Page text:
On Friday, 2/7/14, we made our way from Charleston over to Columbia, SC and met with Joseph Ackerman, the President and Head Brewer of Conquest Brewing Company, along with Matt Ellisor, their Vice President and Assistant Brewer. One of the first things we noticed after walking in were the paintings on the walls, which they explained to us had been painted by a local artist named Chuck Maier to represent each of their beers. Some of the artwork was created based on the beer names, like Sacred Heart and Medusa Head, while others were painted without knowledge of the beer and then used to represent the beer, like The Finisher.
Joseph used to work at Green’s Beverage Warehouse in town, where he helped create a wide selection of craft beer while at the same time getting to know locals who shared his passion. Matt and Joseph had also been homebrewing together for quite a while, which began after they had found instructions to brew beer in a used coffee pot and decided to try it out. That first batch was awful, but they soon learned how to brew very well and their beers were gaining attention around town. After the decision to open up a brewery had been made, they went to the president of the local homebrew club at the time to ask for help. That person, who happened to also conveniently be a lawyer, gave them much needed legal advice. Conquest ended up selling shares in the company to get the money they needed to start up. Usually the number of investors is capped at 10 people, however, in SC that number can be increased to 35, if all of the investors are South Carolinian.
They ended up opening the taproom less than a year ago on June 1, 2013, just days before the Pint Bill passed in South Carolina. Because of that, they were only able to serve samples on their opening day, but are now able to sell pints out of their tasting room. The taproom is full of decorations and furniture made specifically for the brewery, as well as incredibly unique tap handles. To make said tap handles, Conquest purchases real metal daggers and gives them to a local metal worker who uses a laser to punch holes in the daggers and then laser cut small steel shields, in which it etches their logo and then fastens the shield on. Since the start of their brewing in January of 2013, the brewery has been utilizing a 3 barrel brewhouse alongside four 6 bbl fermenters, and some 7, 10, and 15 bbl fermenters and bright tanks. Outside of the taproom they’re currently found in about 80 accounts around Columbia and, now that they’re able to produce more than they’re selling in just Columbia, they’re looking to expand out into more of South Carolina.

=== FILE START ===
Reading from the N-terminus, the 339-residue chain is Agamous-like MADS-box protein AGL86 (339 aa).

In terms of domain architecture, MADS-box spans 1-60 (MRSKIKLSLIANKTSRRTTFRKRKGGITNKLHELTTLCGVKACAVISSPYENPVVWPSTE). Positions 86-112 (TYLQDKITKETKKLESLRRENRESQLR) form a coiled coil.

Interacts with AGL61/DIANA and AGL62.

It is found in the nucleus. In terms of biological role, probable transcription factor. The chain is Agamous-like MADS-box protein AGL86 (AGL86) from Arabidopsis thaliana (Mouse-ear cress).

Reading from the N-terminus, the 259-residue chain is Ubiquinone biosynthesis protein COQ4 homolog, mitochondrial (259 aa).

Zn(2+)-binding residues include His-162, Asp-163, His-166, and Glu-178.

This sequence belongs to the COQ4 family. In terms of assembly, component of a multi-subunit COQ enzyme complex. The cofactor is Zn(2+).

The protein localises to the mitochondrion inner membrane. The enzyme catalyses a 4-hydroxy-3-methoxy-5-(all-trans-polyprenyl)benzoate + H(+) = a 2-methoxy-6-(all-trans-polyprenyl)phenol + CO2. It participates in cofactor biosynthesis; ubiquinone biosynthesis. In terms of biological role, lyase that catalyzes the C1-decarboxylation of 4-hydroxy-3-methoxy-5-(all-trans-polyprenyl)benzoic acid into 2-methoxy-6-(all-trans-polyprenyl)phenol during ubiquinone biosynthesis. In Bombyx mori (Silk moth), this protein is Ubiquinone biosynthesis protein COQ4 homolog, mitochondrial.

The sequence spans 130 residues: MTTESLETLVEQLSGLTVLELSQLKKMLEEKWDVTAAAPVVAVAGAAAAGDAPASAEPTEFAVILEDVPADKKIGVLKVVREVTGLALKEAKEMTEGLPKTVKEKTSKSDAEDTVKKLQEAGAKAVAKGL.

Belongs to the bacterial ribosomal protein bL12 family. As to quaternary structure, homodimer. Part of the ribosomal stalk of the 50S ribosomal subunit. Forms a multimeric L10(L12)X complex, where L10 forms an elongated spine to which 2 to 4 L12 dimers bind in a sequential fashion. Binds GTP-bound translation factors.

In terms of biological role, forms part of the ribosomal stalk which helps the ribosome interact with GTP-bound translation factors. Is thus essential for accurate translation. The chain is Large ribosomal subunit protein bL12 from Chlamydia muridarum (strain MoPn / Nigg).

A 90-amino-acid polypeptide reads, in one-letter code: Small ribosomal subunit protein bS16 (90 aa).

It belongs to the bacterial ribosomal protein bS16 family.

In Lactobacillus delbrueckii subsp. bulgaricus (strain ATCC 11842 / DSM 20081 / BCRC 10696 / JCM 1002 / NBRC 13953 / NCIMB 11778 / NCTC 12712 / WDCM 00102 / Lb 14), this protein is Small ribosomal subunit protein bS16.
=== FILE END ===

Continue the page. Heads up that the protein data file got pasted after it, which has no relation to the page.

Back on January 25, 2014, Conquest celebrated their first year anniversary with a party that included both an epic bottle share and release of an insane imperial stout called The Finisher that clocks in at 17.5%. It took them 4 brews on the brewhouse to make about 3bbl of The Finisher, which took around 4 months to finish fermentation. They calculated the grain bill based on the maximum amount that could fit into the mash tun, totaling 350 lbs of grain per batch, and then added 40 lbs of brown sugar and honey in 4 separate stages post-fermentation. After finishing it with a champagne yeast, the final gravity came in at a 1.042. They are preparing to brew that beer again in a few weeks and will be putting it into Jack Daniles barrels to age; as soon as it’s in the barrel, they will brew it again so that they can offer a regular version alongside the barrel-aged version for next year’s one-day anniversary release.
Artemis Blonde, Sacred Heart IPA, Medusa Stout, and Warrior Heart IPA are their four year-round offerings, and were all available for us to taste in their taproom while we were there. All of those names play into the medieval theme they have, and although the Warrior Heart is available throughout the year, they play around with the hops in every batch; it is always a west coast style IPA, but varies batch to batch. In the taproom they also add variation to those main recipes in different ways. For example, the Sacred Heart was pouring through a Randall with chamomile while we were there, and we were informed that they have used that Randall to add vanilla bean, coffee, cedar, and chipotle pepper flavors to their beers, as well as using jalapeno, cucumber, and thyme together based on a creation from Nick McCormac, a local blogger from Drink. Blog. Repeat. Furthermore, Beach Loveland, who runs Loveland Coffee in town, does a cold brew concentrate that takes around 12 hours to brew, but does not impart any bitterness at all. Conquest treats some of their beers with the concentrate post-fermentation in the bright tank, adding immense coffee flavor without much bitterness. We were lucky enough to try Coffee IPA which used a Guatemalan and Sumatran coffee blend, but were told they have used different blends of the coffee in their other beers as well. They also have more beers to offer, including the Novemberfest Marzen that they purposefully release after October in opposition to the trend of other breweries offering Octoberfest beers too early now; they are also thinking about comically releasing it during the month of March.
Using a new Southyeast strain that only has a 90% genetic match to any other strain used in brewing right now, they will be serving a new beer on 2/20/14 for the launch of their beers in Greenville, SC, and you will also be able to find that beer at the upcoming Brewvival Festival on 2/22/14. The brewery is located close to the University of South Carolina and the tasting room is open every day except Monday so be sure to make your way over there. They are also open on game days during football season. Big thanks to Joseph, Matt, Jeff the bartender, and the local patron who brought in cake made from The Finisher for hanging out with us!
Author: Michael Roberts